A View from the Chair

7 February 1998

River City Group Publisher Sue Schneider had an opportunity to testify to the House Crime Subcommittee of the Judiciary Committee. Attached is the written testimony which was submitted. River City Group plans to run the remaining witnesses testimony in subsequent editions.

Testimony of Sue Schneider
Chairwoman of the Interactive Gaming Council and
Managing Editor and Chief Executive Officer of The River City Group

Before the House Subcommittee on Crime

February 4, 1998

Mr. Chairman, members of the Subcommittee, my name is Sue Schneider. Thank you for the invitation to testify today.

I come before you wearing two hats. First and foremost, I am here as a representative of the interactive gaming industry. Specifically, I am Chairman of the Interactive Gaming Council. Formed in 1996 under the auspices of the Interactive Services Association, the IGC has more than 60 members from around the globe.

In addition to my duties as chair of the IGC, I am also the CEO of RGT OnLine Inc., a St. Louis-based company that publishes Rolling Good Times OnLine. RGT OnLine has been reporting on the interactive gaming industry since 1995.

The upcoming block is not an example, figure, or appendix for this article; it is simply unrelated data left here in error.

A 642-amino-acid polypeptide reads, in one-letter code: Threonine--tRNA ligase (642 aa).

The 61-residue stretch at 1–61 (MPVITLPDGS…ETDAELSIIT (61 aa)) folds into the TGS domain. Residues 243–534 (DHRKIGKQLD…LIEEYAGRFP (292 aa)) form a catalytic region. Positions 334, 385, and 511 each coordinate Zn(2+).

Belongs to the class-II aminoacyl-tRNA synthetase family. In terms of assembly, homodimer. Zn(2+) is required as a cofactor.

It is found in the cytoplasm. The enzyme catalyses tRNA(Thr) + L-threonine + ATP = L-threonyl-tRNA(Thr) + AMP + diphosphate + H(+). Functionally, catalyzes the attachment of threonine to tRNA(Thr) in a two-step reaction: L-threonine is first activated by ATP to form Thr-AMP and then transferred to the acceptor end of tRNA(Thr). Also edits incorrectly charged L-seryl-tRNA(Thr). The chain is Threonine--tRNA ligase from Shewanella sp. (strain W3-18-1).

As you embark on the fact finding process, I urge you not to get embroiled in the broader debate about the propriety of legalized gaming in general. Forty-eight states already allow some form of wagering – much of it, state sponsored. If someone wants to bet, he or she can already do that in 96% of the country. So I would direct you to look at more substantive issues than the broad claim that gambling is a vice, and therefore any attempt to expand consumer choices is bad policy.

The fundamental question concerning internet gaming should be: What is the best public policy for consumer protection – prohibition or regulation of interactive gaming products?

As history has demonstrated, prohibitions do not work. In this case, either legitimate operators will be forced to move to jurisdictions that are willing to tax and regulate this activity, or they will be forced out of business, leaving unscrupulous or unregulated operators in their place. Under either scenario, the opportunity for state and federal authorities to enact stringent consumer protection measures will be lost.

Let me make it clear that legitimate operators would welcome U.S. regulation and taxation of the gaming side of the transaction. Traditional gaming has been strictly controlled and regulated, primarily at the state level. However, the internet is a global medium of communication that spans borders and jurisdictions. And that suggests a federal – or even global – approach to regulation of interactive wagering. We are not advocating regulation of the internet, but we recognize there is an appropriate role for the regulation of gambling products provided over the internet.